Over the course of 2016, I’ve read quite a few books. What follows is a list of the books that I’ve run across for the first time that struck me as those that, in some sense, I would be most likely to recommend to people. This isn’t a list of bestsellers, the books that actually are the most important, the books that I most heartily agree with, or even the best books that I’ve read (or reread). My guess is that there’s not a large benefit to me recommending classics that we all should have read sometime in high school or college. If your English teachers couldn’t convince you to read Moby Dick, then I probably won’t be able to, either.
As it always does, this list encompasses theology, politics, novels, and anything else that I found interesting. Here we go, starting with theology and religion:
One of the interesting effects of bookkeeping for small business has been the gradual, and probably unintentional, replacement of reviews and critiques by experts by aggregated data from people who may or may not have any particular expertise in whatever field they’re reviewing. This is problematic if we treat these these reviews if they’re telling us the same sort of thing that the experts are saying. Not only are they not the same thing, but the goals are entirely different.
Over the last day or so I’ve been reading Kim Stanley Robinson’s 2015 novel Aurora, which I’d highly recommend. Robinson is one of the better hard science fiction writers of the last 20 or so years, and I read his Mars trilogy back when I was in college. I haven’t read much of his since then, but Aurora is fantastic. It’s the story of a generation ship launched from Earth and headed to Tau Ceti, where at least one world similar to Earth has been detected. Although science fiction has explored the concepts of generation ships before, I have a hard time imagining an author better suited for tackling this than Robinson, who takes the opportunity to explore the complications that might result from having people aboard a generation ship.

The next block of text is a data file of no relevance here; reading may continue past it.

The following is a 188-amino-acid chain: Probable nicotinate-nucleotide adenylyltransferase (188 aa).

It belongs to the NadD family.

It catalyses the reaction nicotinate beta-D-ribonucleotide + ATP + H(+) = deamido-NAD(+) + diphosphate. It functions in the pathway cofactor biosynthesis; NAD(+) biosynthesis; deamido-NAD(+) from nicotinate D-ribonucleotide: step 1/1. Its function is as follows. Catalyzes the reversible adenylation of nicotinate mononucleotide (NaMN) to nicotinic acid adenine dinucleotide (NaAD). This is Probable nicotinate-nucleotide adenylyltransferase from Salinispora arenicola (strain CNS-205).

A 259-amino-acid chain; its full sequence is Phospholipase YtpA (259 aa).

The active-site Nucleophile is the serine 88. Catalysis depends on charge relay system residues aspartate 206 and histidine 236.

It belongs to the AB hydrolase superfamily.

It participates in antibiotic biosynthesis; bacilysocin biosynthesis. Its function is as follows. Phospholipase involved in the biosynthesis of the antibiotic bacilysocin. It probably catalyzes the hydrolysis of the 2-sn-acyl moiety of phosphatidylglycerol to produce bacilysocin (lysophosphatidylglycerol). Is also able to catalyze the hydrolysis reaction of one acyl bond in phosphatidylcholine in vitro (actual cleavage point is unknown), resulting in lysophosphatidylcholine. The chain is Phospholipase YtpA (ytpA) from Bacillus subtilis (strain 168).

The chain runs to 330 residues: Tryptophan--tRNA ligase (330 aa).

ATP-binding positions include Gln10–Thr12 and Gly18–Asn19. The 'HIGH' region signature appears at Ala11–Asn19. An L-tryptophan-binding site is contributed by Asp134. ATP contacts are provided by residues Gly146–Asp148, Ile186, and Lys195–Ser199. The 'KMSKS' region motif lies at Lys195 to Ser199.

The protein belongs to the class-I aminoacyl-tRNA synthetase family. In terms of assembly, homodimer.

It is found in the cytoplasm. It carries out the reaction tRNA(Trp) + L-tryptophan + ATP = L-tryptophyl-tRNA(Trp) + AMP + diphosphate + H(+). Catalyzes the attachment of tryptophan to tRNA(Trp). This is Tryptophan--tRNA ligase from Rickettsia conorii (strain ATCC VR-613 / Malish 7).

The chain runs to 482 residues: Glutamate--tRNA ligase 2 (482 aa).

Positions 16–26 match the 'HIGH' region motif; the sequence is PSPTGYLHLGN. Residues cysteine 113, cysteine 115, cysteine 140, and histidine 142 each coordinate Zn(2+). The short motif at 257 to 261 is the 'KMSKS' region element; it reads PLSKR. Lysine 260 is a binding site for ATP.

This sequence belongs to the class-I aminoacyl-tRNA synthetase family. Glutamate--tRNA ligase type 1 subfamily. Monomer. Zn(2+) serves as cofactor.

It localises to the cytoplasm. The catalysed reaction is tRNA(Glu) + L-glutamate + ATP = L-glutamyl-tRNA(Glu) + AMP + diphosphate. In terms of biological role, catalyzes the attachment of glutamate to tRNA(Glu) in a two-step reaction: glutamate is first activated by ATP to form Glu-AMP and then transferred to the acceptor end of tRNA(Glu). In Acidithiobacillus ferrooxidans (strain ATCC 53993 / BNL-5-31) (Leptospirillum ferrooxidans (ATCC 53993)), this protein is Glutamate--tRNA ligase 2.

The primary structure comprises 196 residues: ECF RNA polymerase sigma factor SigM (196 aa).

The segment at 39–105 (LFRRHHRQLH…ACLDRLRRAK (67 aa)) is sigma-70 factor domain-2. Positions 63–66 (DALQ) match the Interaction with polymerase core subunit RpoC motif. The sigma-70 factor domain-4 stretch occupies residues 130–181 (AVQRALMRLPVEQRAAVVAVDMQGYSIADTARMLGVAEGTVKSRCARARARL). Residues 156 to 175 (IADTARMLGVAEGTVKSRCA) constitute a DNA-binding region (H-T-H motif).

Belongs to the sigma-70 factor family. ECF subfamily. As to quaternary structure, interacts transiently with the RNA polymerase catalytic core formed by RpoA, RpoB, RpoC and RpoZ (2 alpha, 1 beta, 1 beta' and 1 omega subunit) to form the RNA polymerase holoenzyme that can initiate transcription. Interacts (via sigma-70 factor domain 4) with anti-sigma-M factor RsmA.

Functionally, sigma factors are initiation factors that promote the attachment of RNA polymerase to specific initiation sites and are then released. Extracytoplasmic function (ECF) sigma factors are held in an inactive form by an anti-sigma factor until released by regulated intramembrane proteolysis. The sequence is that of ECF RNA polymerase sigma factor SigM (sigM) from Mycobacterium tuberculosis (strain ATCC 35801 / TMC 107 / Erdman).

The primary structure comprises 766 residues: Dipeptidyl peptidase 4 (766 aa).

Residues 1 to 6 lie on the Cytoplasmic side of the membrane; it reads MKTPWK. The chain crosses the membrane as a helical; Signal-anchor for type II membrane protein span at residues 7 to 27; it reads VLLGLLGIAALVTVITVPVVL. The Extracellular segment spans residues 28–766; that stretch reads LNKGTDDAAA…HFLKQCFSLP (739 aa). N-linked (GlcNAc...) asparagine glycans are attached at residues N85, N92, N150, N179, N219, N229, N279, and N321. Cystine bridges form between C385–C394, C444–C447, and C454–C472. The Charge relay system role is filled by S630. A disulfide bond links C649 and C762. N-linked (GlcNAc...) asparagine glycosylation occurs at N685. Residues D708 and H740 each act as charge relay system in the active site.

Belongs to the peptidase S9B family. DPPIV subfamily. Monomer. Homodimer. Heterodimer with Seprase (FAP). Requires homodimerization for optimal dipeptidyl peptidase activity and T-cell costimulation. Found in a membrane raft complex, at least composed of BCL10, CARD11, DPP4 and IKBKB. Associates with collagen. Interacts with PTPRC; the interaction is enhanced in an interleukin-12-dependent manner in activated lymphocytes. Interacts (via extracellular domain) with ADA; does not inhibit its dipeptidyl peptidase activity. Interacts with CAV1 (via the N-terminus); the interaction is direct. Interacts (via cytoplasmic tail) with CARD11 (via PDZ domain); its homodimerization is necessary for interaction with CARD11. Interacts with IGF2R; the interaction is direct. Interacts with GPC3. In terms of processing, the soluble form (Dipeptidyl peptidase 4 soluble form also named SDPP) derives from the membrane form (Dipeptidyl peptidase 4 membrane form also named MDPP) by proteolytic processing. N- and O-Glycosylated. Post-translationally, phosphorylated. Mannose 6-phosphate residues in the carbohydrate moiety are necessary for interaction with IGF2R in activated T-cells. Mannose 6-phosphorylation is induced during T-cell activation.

One of the issues that pressurized walls in Manhattan is the complication of eventually having the ship populated entirely by people that did not choose to be on board. For a substantial number of the crew on a voyage like Robinson describes, they will be born after the ship departs our solar system, and die before the ship ever arrives at its destination; because of this, a large number of options are closed to them. No one would really have the option to not be a productive member of society, when society is only 2,000 people.
It makes sense that this would lead to practical problems on board the ship – as it does – but it also raises some interesting questions as to whether or not it is a moral decision to forcibly choose such a specific path for one’s children. A substantial number of the people on board do not want to be there, and the specific differences between serving on such a ship and being shanghaied may seem more clear to those of us who still have our feet safely on a planet.
Robinson doesn’t offer a simple solution to this, which seems honest: there isn’t one. But it’s something that humanity will probably have to start thinking about as soon as the first person is born on Mars.